A value is a universal value if it is perceived to have value by almost all people on earth. Certain individual human traits such as intelligence (IQ), compassion (kindness), bravery (sacrifice for others) and physical appearance (youthfulness and fitness) may be regarded as universal value without much dispute. But humans living in a human society have difficulties agreeing on any universal value from the society point of view. For example, morality may be considered as a universal value yet human societies have different moral standards making them difficult to be universal. Certain human rights like freedom (liberty), equality and right to make a living may be considered as universal value. But these human rights are defined differently from individual versus human society point of view. Human civilization was evolved from the ‘animal state’ when muscles were used to determine human’s survival rate then gradually elevated to human societies living together, cooperating and sharing productive outcome. The basic individual human rights such as freedom, equality and right to make a living naturally should be defined differently weighing them with society rights and within the confines of freedom and equality affordable by a human society.
Therefore, each individual’s right must be established on the basis that the human society can peacefully exist and develop. Societies are different just like individuals are different; hence, morality or cultural features or social rights often defined and accepted as a universal value by one society may not be so by other human societies as racial, religious, economic and political factors are weighed in.
Unless a human is living in an isolated jungle, he or she must define and accept universal values based on a human society’s point of view, with consideration of society culture, civilization and rights of all human societies. Of course, one must recognize that, in the human history, many human societies were developed over different time lines with different geopolitical background resulting in different culture, civilization and social rules including society governance and laws.
Culture is cumulated overtime, accepted and treasured by human society unless destroyed by wars or extinguished by natural disasters, whereas civilization is developed and exhibited by human’s collective effort applying human intelligence to learn and advance human living condition (environment) and to change human and social behaviors with self defined rules. To examine the question of what is the universal value of a human society, we must review human history, human culture and human civilization. Culture is the accumulation of human development in customs, habits, knowledge, language, creation, philosophy, etc., over a long time, whereas civilization is dynamically exhibited by human advances in living condition and productivity. Thus a cultured society may not be the most civilized society measured or propelled by technology, whereas a civilized society may not have a rich culture produced by millennia of history. One must avoid equating culture to civilization unless that society has a continuous (non-interrupted) culture and civilization.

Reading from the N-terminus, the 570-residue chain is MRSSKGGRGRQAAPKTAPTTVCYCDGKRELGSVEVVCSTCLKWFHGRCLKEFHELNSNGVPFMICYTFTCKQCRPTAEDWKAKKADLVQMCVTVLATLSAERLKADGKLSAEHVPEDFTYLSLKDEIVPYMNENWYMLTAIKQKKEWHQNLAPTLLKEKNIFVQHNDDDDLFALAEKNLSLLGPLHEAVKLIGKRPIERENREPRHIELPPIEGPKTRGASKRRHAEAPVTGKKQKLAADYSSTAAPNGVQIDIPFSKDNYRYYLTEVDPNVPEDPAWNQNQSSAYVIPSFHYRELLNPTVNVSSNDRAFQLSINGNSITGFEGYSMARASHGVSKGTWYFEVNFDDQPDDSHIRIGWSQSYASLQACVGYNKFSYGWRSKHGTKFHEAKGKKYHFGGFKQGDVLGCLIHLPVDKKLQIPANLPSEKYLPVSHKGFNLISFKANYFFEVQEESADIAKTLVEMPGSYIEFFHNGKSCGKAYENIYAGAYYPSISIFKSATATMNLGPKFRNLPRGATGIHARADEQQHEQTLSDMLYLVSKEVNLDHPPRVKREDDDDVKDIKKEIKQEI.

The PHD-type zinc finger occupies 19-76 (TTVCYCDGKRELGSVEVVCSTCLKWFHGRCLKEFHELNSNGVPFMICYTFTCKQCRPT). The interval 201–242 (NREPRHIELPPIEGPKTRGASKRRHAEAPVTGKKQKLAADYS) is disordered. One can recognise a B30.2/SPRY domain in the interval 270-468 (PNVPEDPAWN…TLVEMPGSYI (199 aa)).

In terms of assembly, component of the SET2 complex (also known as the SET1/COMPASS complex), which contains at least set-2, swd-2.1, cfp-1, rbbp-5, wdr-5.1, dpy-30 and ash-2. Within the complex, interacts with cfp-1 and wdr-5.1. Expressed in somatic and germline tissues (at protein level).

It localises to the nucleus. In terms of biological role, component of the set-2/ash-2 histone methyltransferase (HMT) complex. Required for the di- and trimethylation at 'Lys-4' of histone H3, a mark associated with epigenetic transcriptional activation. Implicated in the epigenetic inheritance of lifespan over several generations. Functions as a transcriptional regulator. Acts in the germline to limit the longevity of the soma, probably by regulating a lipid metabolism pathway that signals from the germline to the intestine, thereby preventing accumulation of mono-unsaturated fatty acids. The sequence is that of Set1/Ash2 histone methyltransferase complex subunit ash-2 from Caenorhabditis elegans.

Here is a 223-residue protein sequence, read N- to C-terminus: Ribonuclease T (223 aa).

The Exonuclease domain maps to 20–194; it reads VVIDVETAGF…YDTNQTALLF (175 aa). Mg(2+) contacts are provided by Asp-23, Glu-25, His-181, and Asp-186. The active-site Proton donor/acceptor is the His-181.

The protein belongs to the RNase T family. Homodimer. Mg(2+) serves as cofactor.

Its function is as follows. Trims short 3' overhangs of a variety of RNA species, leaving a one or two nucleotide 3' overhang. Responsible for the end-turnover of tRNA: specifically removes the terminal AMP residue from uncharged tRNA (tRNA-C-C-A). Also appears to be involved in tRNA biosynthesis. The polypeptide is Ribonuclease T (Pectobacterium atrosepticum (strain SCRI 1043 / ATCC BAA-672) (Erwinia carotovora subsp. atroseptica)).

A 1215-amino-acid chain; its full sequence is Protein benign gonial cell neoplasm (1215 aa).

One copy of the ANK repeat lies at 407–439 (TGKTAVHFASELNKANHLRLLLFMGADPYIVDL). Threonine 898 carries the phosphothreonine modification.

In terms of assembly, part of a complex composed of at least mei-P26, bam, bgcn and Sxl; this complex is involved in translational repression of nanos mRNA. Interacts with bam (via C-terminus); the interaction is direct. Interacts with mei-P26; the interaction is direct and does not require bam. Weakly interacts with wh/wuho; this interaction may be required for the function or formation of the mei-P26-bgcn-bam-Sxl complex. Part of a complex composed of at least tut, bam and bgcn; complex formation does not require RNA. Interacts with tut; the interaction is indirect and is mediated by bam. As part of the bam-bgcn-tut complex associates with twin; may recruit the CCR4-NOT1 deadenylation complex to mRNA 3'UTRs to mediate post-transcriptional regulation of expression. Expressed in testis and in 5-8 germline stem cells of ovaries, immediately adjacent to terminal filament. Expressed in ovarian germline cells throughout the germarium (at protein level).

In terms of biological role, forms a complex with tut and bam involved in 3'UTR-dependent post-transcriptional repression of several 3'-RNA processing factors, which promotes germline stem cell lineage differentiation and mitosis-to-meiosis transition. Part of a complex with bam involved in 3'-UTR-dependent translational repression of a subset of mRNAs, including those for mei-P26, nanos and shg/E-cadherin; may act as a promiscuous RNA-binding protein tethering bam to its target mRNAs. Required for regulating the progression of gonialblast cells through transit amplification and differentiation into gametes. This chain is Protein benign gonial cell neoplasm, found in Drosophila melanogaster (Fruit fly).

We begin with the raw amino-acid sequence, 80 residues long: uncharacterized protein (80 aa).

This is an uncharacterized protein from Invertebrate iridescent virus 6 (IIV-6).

Among all human societies, the oldest one without discontinuity in culture and civilization is the Chinese society. Its culture is cumulated over five thousand years without total disruption. The Chinese civilization has been one of the most advanced in the world over many centuries but becoming stagnant in the 19th century (in contrast to the Western societies and the Japanese society which adopted the Western civilization) and then reviving in late 20th century as exhibited by its fast growing economy, industrial development and technological advances (developing to developed country in economy and civilization sense). It is important to note that the Chinese culture had never ceased to exist; today with her advances in economy, her culture is rejuvenated, having impact all over the world.
The Western societies have become the most advanced civilization largely due to the success of industrial revolution beginning in the 18th century, merely three hundred years. Naturally, the Western societies began to promote their universal values such as freedom, equality and democracy, a governing system the West cherished and believed responsible for their advances in civilization. In the Chinese society, with her long history and rich culture, she has long established her universal values, 自由 （liberty or freedom）， 平等 （equality）and 安居樂業 （peaceful living and happy career) many millennia ago. The first two universal values are the same in words for the West and the Chinese society, but their interpretations are based on different philosophy. The West emphasizes the individual’s freedom and equality whereas the Chinese emphasizes societal freedom and equality which sometimes restrict individual freedom and equality. China has fifty six ethnic groups but they enjoy the same freedom and equality in the country. Thus no one can tell ‘who is what’ ethnic group living in a big Chinese city unless you visit the ethnic group’s home towns where the ethnic culture is richly preserved. On the other hand, American Indians and blacks in the U.S. are still socially separated in most cities and the Indian reservations are arbitrarily carved out with little Indian culture preserved. The blacks have nearly totally lost their cultural heritage.